What memories do you have of your father’s hands? Are they pleasant ones, unpleasant, both? What are dominant? Firm direction, correction? Tender comfort? A slap on the back or a high-five? Help in a task? A lift from the ground? Instructing in tying your shoes? Fixing the car? Turning book pages? Folded when they should be taking direct action?
In Greek mythology, the hand of Zeus hurled down thunderbolts. Some when they picture their father’s hand think of abuse. How you think of your father may be imaged in how you think of his hands. All these uses of hands have parallels in Scripture with God’s engagement in our lives.
Hebrews 12 speaks of the chastening of God. Though His hand is not mentioned, the description is of a father’s administering physical correction to his son, purposefully and wisely. The passage tells us that God physically corrects, but we understand the author intends not only the physical type, though that is among His options.
There are many ways God deals with us through disappointment and deprivation. But they are not necessarily the result of our sin. We can stumble from negligence rather than willful disobedience. We can feel God’s chastening hand for reasons having nothing to do with our sin at all other than that God is forming us toward what He has in mind for us to become.
Scripture tells us God’s motive in His correction of us and what our response should be. Knowing why God sends us unhappiness should help us react in the right way.
Everything turns on our understanding of the difference between judgment and chastening. Chastening is a family thing. Judgment is for those outside the family. Chastening has a constructive purpose. Its motive is love. Its expected response is reverence and acceptance. It has positive results.
Ye have forgotten the exhortation which speaketh unto you as unto children, My son, despise not the chastening of the Lord, nor faint when thou art rebuked of him. For whom the Lord loveth he chasteneth and scourgeth every son whom he receiveth. If ye endure chastening, God dealeth with you as with sons; for what son is he whom the father chasteneth not? . . . We have had fathers of the flesh which corrected us, and we gave them reverence; shall we not much rather be in subjection unto the Father of spirits and live? For they for a few days chastened us after their own pleasure, but he for our profit, that we might be partakers of his holiness (Hebrews 12:5-10).
He deals with us in painful ways so that we can be like Him. In a way, that’s what good parents do also. They are engaged in life building but especially in character building. They mean for their child to follow good ways like their own.
The result of God’s chastening (like the pruning of the vine in John 15) is to that end.
Now no chastening for the present seemeth to be joyous, but grievous. Nevertheless afterward it yieldeth the peaceable fruit of righteousness unto them which are exercised thereby (Hebrews 12:11).
Christian friends and congregation members have a responsibility toward those who are discouraged by their chastening by God, hobbling along, tempted to give up.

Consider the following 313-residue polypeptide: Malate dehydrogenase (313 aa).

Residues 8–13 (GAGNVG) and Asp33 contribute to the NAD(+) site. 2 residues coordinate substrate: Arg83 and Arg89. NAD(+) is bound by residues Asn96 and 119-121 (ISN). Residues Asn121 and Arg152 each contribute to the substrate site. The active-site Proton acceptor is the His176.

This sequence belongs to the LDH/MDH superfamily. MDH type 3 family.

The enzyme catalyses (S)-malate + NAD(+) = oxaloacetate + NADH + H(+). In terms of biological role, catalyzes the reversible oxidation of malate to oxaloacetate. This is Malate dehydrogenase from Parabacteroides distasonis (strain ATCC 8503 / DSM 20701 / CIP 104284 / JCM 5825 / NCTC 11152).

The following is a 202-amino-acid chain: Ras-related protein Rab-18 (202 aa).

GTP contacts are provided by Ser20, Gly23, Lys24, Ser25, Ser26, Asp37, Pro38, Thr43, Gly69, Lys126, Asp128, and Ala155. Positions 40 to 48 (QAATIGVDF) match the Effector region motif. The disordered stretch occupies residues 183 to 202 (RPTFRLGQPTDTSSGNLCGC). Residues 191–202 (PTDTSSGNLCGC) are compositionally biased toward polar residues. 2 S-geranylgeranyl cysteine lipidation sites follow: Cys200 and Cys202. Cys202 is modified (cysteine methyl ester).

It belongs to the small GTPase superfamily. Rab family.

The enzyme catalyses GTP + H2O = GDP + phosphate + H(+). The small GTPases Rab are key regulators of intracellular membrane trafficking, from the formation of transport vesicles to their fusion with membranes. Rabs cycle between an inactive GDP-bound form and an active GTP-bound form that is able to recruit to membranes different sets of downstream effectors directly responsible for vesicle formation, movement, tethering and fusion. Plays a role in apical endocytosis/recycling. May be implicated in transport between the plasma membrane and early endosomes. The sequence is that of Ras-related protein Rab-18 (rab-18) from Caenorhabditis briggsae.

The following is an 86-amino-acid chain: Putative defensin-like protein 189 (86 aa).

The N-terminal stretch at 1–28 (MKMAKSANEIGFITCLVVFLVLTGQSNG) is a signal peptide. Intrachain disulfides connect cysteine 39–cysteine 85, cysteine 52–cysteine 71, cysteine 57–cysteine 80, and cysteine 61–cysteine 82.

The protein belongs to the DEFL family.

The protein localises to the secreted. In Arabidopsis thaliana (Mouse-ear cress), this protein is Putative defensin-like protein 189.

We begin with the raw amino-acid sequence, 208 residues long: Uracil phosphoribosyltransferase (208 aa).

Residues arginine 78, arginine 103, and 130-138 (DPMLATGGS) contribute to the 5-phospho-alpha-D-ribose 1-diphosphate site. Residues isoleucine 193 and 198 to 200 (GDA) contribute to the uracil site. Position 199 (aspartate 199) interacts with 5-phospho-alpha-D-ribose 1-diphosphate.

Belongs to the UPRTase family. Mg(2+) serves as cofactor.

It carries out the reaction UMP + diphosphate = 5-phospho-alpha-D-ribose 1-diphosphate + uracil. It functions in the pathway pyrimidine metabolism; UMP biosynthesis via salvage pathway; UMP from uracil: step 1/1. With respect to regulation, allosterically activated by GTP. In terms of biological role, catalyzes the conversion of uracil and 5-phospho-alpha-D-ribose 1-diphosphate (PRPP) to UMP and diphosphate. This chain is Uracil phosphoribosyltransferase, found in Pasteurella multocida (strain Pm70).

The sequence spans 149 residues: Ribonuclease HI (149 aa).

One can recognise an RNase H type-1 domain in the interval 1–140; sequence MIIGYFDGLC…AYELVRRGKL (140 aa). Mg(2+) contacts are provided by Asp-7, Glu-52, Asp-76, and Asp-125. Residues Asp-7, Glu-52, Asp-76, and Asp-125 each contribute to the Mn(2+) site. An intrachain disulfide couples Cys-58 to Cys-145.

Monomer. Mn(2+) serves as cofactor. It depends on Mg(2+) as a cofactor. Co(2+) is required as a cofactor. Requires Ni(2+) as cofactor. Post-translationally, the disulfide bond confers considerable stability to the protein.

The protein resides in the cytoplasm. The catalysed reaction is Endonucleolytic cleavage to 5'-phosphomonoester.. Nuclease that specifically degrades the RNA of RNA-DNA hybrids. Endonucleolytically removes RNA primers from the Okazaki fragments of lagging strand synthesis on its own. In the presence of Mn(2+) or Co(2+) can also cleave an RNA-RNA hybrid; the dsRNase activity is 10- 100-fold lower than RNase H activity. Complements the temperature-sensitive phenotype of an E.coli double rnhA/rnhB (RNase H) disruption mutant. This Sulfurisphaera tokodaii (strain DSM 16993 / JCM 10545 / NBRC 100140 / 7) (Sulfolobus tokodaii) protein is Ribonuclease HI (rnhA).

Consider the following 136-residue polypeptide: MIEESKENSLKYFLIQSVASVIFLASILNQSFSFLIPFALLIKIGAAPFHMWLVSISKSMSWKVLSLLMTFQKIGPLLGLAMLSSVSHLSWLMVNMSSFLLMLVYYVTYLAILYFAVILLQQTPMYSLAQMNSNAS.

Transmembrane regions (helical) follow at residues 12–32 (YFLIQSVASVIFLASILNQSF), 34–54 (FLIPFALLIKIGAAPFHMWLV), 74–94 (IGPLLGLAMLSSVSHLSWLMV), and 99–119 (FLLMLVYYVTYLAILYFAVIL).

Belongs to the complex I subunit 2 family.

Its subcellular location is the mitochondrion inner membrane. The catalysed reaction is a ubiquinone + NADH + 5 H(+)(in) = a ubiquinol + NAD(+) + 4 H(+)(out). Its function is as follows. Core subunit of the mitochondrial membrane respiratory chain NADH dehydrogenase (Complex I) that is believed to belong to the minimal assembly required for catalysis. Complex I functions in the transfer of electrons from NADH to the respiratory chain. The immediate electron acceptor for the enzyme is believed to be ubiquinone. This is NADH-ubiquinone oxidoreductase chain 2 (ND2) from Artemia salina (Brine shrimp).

Wherefore lift up the hands which hang down, and the feeble knees. And make straight paths for your feet lest that which is lame [has been lamed] be turned out of the way [lit. put out of joint], but let it rather be healed (Hebrews 12:12).
How you view the chastening hand of God has a great deal to do with your pace and progress in the Christian life.
This passage in Hebrews speaks to me of the loving hand of God. His hand of chastening sums up a great deal He means me to know of His character and ways and of His interest in me.
It was another portion of Scripture at the beginning of Revelation that got me thinking in this vein. By the way, when you do your Bible reading for the day in a particular place, are other passages also coming to mind? Are your thoughts branching fruitfully?
Revelation opens with a dauntingly severe picture of our Lord. Here we are about to see Him in His role of the world’s judge. His main business is judgment, though for the seven churches it will be mingled with chastening. It is a fearsome sight.
I saw seven golden candlesticks, and in the midst of the seven candlesticks one like unto the Son of man, clothed with a garment down to the foot, and girt about the paps with a golden girdle. His head and his hairs were white like wool, as white as snow; and his eyes were as a flame of fire. . . . And he had in his right hand seven stars. . . . And when I saw him I fell at his feet as dead. (Revelation 1:12-17).
The seven stars we will learn are God’s messengers to the seven churches of Asia Minor, imaged in the seven candlesticks (or lamps) in the candlestick (or lamp stand), the Golden Menorah of the Jewish tabernacle and temple. When John saw the One in the midst of the lamps, he “fell at his feet as if dead.”
The account continues in the rest of verse 17:
And he laid his right hand upon me, saying unto me, Fear not; I am the first and the last. I am he that liveth and was dead; and behold I am alive for evermore.
The hand that held the seven stars rested on John’s shoulder. How often might it have rested during those many years before on the shoulders of John and his brother James, those impulsive, unruly, but deeply loyal Sons of Thunder? (Mark 3:17). Has that hand rested on your shoulder? Is it resting there now?